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Please use this identifier to cite or link to this item: https://dspace.lboro.ac.uk/2134/7639

Title: CFD modelling of turbulent combustion and heat transfer
Authors: Alim, Md Abdul
Issue Date: 2004
Publisher: © Md Abdul Alim
Abstract: This thesis is concerned with the development and implementation of computational fluid dynamics (CFD) based prediction methodologies for turbulent reacting flows with principal application to turbulent diffusion flame combustors. Numerical simulation of combustion problems involve strong coupling between chemistry, transport and fluid dynamics. The works accomplished in this study can be separated mainly into three distinct areas: i) assessment of the performance of turbulent combustion models and to implement suitable submodels for combustion and flame behaviour into CFD code; ii) Conducting CFD modelling of turbulent diffusion flames, radiation heat loss from combustion and flame zones; and iii) modelling of pollutants like NOx (oxides of nitrogen), identification of the effect of radiation heat loss on NOx formation. The combustion models studied are the flame-sheet, equilibrium, eddy break-up and laminar flamelet models. An in-house CFD code is developed and combustion models are implemented. The basic numerical issues involving the discretisation schemes are addressed by employing three discretisation schemes namely, hybrid, power law and TVD (total variation diminishing) schemes. The combustion of different fuels ranging from simple H2/N2 and CO/H2/N2 to complex CH4/H2 are investigated for different inlet velocities and boundary conditions. The performances of the combustion models are analysed for these fuels. The configurations used for the validation and assessment of the combustion models are co-flowing jet flames and bluff body burner stabilized flames. The high quality experimental databases available from Sandia national laboratories, the University of Sydney and other reported measurements are used for the purpose of evaluating the combustion models. The predicted results demonstrate the effects of turbulent mixing and the effects of chemical reactions on the combustion models. The calculations show that all the combustion models like flame-sheet and equilibrium models are found to be inadequate even for the near equilibrium flames. Although the equilibrium chemistry model is capable of predicting the mixture fraction, temperature and concentrations of major and minor species, the predictive accuracy is found to be inadequate specially, when compared to the experimental data. In situations, where finite rate chemistry effects are important the laminar flamelet model is a good choice. The key contributions of this thesis are as follows: 1) Modification of in-house CFD code for turbulent reacting flow and development of CFD based iterative scheme for the turbulent diffusion flames to account for radiation heat loss from combustion and flame zones. 2) Thorough assessment of turbulent combustion modelling techniques for different cases of diffusion flames, demonstration of the importance of differential diffusion in the flamelet modelling of combustion and comprehensive validation 3) Demonstration of the importance of radiation heat loss in the modelling of turbulent combustion, implementation of radiation modelling in the three cases of diffusion flames and comprehensive validation of CFD based combustion radiation results. 4) Development of modelling strategy for the pollutants like oxides of nitrogen (NOx), implementation of NOx modelling in the different flames cases and identified the effect of radiation heat loss on NOx formation. The works addressed in this thesis are presented with the applications to turbulent diffusion flame combustors. However, these works can easily be extended to the industrial applications and applied to a large variety of other challenging domains.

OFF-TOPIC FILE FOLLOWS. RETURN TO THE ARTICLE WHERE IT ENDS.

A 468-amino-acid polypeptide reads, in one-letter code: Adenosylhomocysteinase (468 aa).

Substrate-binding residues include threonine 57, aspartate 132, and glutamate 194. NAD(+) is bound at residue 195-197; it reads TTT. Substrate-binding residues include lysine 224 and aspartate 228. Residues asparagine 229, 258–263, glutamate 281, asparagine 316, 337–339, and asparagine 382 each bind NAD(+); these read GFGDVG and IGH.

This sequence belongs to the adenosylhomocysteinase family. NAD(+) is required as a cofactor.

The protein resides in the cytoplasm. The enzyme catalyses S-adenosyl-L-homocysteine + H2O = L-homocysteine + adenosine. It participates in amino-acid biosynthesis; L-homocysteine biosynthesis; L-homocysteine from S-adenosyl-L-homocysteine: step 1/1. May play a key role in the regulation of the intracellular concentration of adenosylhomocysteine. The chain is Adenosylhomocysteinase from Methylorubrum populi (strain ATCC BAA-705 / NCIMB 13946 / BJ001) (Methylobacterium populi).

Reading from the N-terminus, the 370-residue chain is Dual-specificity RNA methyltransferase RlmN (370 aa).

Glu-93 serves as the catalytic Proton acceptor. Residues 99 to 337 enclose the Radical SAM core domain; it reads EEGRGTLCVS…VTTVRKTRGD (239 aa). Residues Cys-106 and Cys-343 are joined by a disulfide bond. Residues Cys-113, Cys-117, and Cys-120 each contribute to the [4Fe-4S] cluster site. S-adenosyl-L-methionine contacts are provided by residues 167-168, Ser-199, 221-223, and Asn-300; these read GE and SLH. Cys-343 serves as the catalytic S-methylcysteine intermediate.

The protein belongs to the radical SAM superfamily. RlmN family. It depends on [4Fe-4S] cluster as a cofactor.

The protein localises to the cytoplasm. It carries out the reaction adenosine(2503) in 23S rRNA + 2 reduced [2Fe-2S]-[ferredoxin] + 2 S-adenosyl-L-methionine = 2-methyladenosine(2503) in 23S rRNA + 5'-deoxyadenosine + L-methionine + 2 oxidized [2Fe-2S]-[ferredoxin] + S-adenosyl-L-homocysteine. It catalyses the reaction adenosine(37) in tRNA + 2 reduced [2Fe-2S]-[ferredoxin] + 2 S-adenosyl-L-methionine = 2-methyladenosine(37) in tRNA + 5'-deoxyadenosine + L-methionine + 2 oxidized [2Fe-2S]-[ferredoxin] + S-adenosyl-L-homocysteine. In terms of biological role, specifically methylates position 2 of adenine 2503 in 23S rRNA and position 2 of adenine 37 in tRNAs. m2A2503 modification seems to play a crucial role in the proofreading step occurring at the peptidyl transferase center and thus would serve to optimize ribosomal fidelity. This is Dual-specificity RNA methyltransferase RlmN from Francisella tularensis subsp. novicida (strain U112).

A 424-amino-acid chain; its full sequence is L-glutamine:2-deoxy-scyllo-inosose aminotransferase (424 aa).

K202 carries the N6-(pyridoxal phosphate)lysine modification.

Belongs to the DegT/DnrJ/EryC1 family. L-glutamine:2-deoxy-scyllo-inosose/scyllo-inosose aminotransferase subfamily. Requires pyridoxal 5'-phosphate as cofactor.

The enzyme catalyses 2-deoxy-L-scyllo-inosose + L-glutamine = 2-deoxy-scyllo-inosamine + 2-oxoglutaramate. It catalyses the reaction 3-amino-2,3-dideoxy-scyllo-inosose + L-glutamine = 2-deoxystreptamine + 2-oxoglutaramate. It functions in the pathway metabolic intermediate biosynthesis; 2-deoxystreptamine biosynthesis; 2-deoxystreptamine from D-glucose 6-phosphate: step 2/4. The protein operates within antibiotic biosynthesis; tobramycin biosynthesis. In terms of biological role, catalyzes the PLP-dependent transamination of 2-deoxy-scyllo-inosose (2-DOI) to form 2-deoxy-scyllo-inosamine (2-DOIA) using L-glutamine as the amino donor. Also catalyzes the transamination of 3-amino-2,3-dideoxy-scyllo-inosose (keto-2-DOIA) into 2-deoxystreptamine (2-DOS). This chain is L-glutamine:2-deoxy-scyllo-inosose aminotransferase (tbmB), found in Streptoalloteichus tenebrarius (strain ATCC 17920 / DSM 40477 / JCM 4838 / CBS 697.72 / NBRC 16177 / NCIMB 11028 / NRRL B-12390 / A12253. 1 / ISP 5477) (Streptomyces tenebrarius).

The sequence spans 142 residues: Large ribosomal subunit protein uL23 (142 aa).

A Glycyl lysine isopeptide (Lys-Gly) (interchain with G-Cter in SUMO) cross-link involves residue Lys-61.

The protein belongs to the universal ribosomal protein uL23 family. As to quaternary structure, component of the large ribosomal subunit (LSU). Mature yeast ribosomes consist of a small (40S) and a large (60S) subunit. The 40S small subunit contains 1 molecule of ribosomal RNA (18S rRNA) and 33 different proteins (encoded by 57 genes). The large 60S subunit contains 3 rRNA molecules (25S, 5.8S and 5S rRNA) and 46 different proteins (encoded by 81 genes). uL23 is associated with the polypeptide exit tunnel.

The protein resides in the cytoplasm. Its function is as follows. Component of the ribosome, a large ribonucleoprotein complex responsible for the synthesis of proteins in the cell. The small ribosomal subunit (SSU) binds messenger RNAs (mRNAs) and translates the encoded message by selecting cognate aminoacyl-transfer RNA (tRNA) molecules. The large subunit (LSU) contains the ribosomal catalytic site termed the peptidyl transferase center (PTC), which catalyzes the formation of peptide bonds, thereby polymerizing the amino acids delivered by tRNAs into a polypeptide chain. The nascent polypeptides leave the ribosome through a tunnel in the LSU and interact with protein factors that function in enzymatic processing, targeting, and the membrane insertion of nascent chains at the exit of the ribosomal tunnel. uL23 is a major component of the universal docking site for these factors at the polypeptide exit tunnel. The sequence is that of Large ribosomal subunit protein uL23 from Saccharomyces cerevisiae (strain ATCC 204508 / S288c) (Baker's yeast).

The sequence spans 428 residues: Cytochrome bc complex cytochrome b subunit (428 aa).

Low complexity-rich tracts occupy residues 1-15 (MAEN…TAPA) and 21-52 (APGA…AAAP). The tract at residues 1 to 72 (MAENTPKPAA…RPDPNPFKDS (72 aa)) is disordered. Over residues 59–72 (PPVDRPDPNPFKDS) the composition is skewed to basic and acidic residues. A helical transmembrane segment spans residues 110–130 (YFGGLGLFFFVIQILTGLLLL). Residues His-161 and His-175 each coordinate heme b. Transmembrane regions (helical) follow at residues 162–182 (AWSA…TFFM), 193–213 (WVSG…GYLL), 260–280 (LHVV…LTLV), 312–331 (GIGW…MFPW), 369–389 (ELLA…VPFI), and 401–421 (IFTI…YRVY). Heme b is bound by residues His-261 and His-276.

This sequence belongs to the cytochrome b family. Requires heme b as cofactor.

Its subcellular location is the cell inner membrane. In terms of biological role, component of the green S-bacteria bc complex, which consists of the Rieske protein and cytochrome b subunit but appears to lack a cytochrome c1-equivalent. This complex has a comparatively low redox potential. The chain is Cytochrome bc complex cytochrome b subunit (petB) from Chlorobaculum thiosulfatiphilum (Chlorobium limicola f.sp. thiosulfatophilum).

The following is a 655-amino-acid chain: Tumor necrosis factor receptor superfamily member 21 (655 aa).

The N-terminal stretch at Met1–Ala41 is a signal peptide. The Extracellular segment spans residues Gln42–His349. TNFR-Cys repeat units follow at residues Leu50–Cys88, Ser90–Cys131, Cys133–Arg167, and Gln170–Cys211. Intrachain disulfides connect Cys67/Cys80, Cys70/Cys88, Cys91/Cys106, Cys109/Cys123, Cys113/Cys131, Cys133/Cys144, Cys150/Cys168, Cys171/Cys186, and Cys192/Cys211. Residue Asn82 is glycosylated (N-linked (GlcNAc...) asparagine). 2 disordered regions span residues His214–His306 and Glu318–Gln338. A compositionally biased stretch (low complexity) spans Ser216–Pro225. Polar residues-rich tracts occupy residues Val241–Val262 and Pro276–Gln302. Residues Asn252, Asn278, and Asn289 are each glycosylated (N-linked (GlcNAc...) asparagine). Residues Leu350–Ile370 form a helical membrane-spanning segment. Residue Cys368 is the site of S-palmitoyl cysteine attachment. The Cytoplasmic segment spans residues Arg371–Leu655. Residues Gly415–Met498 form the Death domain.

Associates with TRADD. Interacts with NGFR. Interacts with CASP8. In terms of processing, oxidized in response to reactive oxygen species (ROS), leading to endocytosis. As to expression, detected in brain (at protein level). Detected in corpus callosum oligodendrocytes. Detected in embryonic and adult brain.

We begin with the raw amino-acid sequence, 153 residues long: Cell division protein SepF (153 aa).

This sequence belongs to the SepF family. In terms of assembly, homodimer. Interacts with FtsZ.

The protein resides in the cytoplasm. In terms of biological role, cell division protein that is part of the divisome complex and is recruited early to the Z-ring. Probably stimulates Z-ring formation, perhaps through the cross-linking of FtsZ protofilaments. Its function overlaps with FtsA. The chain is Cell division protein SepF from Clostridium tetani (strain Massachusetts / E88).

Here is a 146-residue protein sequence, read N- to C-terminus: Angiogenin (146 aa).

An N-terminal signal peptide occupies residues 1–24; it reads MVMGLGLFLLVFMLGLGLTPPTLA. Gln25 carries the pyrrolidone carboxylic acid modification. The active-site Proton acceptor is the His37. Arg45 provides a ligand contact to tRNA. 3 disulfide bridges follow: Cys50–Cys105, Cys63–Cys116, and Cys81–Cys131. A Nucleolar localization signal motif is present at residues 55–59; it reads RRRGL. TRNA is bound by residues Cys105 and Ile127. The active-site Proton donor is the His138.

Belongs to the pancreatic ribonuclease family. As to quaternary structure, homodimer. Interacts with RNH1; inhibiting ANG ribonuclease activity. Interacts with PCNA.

Description: A Doctoral Thesis. Submitted in partial fulfillment of the requirements for the award of Doctor of Philosophy of Loughborough University.
URI: https://dspace.lboro.ac.uk/2134/7639
Appears in Collections:PhD Theses (Mechanical, Electrical and Manufacturing Engineering)

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